Encouragingly, the Office for National Statistics survey found retail and business services industries made up a larger proportion of business creations in the third quarter of 2020 than in recent years, suggesting that while some retailers are closing, others are emerging to take their place. Many of these will be smaller start-ups.
Long term, Mr Thornhill is optimistic about the shift from a city culture to more local dealings. “People enjoyed the sense of community and ‘shop local’ spirit,” he believes. “Firms that can demonstrate a willingness to put people first and give back to the community will be well placed to succeed.”
Chris Thornhill co-founded marketing company Growth Animals during the first lockdown in 2020, using the unprecedented situation as a springboard after taking voluntary redundancy. “The pandemic presented us with an opportunity that might never have otherwise arisen,” he says.
Mr Thornhill, co-founder Jen Bayford and partner Jerin Micheal now use their expertise to help other SMEs succeed. “Our founding principle is to help businesses sell more through ethical growth marketing, in a positive, conscious and human way.”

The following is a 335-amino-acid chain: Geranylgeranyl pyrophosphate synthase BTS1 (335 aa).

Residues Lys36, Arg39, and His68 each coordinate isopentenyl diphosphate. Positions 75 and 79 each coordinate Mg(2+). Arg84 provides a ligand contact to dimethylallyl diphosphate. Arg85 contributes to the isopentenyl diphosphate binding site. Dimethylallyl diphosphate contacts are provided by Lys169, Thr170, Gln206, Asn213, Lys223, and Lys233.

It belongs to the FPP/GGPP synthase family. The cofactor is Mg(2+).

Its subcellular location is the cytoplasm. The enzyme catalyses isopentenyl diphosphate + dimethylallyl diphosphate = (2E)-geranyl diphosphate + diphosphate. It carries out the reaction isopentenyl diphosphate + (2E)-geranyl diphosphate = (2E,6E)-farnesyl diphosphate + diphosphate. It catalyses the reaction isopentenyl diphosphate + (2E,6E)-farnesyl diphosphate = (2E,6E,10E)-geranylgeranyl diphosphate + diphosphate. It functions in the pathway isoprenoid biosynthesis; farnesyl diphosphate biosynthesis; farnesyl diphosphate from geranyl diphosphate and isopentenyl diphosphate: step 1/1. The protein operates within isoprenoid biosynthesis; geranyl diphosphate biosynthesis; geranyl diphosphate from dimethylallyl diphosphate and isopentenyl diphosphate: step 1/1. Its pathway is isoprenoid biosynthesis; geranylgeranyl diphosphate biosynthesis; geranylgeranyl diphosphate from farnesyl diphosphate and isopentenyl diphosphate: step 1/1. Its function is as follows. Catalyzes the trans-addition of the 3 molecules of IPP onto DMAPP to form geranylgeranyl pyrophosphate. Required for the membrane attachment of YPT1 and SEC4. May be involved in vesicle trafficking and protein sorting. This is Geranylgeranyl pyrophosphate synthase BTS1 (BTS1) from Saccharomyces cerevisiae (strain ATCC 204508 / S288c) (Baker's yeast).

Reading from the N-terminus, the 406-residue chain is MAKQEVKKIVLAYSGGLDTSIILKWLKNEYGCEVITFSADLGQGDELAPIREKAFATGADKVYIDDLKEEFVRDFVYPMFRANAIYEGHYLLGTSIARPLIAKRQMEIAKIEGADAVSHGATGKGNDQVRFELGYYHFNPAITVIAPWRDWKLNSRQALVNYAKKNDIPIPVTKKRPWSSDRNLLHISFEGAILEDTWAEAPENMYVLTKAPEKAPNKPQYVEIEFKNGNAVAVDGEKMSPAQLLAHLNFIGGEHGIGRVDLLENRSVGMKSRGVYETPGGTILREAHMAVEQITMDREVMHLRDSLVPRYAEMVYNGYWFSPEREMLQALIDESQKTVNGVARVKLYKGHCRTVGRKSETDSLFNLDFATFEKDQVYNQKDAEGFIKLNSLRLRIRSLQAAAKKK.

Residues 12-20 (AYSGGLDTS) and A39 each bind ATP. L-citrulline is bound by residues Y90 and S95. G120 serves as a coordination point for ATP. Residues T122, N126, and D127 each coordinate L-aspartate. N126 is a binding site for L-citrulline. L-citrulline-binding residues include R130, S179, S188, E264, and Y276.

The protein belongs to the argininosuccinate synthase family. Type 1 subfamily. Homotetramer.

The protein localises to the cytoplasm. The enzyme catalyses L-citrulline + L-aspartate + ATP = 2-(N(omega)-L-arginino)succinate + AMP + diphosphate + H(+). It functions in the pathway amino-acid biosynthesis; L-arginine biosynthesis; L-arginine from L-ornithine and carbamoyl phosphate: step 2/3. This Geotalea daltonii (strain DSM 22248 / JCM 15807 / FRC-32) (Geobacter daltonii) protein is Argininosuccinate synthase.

Despite Government programmes set up to help businesses during the pandemic, they didn’t fit the needs of the new start-up, and Growth Animals had to seek support elsewhere.
“All the Government initiatives were skewed towards big businesses, and small start-ups failed to meet requirements for support,” says Mr Thornhill.
“But there was a groundswell of support within the business community. The pandemic brought a sense of civic responsibility that meant you were never far away from someone willing to share ideas, give feedback and point you in the right direction.”
Networks including FSB and LunchClub proved invaluable.
“I’d be lying if I didn’t admit to concerns around launching a business during the biggest economic downturn for decades,” he concedes. “But in many ways it made our offering more relevant. An affordable, flexible marketing resource in this climate can be extremely useful. We’ve also had positive feedback on our ethical approach to growth marketing, as clients become more purpose-based and aware of the need for businesses to have a social conscience.”